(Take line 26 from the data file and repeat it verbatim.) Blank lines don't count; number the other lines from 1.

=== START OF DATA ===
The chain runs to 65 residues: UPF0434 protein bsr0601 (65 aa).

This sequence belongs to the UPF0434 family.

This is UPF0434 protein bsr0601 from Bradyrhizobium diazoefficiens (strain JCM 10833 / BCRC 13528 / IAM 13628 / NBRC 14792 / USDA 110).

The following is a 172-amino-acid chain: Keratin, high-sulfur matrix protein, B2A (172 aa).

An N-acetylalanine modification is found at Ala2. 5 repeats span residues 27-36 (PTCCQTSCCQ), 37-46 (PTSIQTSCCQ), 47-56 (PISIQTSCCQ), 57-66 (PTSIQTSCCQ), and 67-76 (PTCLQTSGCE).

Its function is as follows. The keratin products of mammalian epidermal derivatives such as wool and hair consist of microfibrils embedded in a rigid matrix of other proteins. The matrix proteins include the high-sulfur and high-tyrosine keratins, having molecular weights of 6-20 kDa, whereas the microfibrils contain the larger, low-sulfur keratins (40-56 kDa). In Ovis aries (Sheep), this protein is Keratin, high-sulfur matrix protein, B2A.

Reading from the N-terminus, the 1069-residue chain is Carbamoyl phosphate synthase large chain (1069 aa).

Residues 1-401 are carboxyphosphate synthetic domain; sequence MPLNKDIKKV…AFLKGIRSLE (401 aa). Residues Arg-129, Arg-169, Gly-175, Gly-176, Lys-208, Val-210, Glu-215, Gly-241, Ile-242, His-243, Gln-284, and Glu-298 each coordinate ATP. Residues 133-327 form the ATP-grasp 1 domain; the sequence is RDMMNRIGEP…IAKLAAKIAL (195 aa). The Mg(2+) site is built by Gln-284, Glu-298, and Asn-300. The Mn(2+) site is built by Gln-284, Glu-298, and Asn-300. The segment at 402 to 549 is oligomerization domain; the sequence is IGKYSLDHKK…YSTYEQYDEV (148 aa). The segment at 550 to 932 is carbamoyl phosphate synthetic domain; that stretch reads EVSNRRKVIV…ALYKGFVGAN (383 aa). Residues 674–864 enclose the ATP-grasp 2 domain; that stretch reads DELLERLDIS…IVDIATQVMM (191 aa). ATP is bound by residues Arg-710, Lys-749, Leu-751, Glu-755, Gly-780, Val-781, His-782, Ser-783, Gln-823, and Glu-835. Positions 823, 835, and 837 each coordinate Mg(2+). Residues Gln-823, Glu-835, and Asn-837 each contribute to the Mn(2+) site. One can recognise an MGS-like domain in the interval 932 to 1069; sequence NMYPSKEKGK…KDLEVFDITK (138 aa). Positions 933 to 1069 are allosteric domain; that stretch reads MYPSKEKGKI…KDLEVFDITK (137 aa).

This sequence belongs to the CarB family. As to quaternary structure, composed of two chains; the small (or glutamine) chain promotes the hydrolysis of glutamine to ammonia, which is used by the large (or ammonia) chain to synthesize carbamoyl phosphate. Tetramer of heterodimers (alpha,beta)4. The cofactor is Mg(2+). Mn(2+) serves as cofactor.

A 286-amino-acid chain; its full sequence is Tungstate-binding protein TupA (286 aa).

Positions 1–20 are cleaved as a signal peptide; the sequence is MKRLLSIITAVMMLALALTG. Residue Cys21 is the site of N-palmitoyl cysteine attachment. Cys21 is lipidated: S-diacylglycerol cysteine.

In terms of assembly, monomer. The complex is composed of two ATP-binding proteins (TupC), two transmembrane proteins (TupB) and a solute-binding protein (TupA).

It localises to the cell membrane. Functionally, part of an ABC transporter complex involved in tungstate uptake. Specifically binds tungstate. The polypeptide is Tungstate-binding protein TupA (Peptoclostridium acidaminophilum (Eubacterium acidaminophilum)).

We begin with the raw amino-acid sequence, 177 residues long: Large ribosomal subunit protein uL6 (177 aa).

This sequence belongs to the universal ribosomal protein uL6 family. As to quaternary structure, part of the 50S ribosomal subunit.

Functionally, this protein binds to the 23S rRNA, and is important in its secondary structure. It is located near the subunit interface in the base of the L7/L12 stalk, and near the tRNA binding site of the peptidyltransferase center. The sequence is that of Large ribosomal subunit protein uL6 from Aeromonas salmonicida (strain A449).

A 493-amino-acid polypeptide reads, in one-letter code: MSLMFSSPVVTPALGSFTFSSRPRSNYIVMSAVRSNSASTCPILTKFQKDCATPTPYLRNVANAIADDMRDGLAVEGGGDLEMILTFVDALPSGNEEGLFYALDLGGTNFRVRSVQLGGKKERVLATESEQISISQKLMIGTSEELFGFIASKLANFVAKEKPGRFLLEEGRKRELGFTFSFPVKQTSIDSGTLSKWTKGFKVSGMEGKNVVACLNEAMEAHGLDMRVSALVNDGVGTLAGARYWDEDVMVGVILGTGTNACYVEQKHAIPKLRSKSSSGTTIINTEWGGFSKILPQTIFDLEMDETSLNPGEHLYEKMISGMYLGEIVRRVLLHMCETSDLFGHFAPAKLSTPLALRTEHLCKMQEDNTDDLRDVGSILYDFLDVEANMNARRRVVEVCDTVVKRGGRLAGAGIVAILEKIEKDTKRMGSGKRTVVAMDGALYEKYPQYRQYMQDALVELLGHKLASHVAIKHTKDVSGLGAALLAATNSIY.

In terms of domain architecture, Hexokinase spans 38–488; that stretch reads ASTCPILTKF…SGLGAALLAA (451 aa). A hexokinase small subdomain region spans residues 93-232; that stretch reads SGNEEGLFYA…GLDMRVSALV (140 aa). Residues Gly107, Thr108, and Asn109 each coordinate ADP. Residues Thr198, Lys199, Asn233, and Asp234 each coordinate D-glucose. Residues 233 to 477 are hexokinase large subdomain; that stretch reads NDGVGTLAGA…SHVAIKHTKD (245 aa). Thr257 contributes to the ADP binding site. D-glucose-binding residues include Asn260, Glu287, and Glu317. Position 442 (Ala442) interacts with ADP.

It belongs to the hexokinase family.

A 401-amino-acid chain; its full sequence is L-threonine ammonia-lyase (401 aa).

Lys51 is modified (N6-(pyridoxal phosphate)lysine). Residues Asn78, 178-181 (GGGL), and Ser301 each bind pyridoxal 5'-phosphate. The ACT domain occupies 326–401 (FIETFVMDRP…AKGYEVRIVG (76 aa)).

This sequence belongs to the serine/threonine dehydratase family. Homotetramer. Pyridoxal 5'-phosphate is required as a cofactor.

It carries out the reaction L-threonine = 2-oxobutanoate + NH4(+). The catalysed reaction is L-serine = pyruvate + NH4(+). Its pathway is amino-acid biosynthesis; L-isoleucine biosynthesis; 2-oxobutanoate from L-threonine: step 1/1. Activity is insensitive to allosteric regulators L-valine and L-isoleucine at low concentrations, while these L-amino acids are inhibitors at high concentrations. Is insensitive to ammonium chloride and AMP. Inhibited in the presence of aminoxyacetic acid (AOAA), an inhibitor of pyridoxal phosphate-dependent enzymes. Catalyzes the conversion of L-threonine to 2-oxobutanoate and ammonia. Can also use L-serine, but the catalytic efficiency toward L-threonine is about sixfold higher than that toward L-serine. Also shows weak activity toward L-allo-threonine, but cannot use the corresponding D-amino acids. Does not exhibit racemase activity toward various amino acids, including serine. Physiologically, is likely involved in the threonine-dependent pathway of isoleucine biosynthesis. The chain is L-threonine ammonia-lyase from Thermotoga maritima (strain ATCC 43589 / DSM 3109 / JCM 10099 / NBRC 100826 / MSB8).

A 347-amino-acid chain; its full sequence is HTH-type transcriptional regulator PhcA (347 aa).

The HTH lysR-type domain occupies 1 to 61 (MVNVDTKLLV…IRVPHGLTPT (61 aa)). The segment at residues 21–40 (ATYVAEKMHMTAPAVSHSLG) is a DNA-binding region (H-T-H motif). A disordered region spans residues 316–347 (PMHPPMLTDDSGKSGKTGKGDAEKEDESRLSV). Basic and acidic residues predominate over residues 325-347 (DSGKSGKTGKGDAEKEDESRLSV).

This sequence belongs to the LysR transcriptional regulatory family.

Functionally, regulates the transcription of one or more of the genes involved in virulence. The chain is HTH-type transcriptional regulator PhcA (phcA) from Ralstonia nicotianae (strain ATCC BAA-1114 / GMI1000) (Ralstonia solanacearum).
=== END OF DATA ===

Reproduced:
This sequence belongs to the LysR transcriptional regulatory family.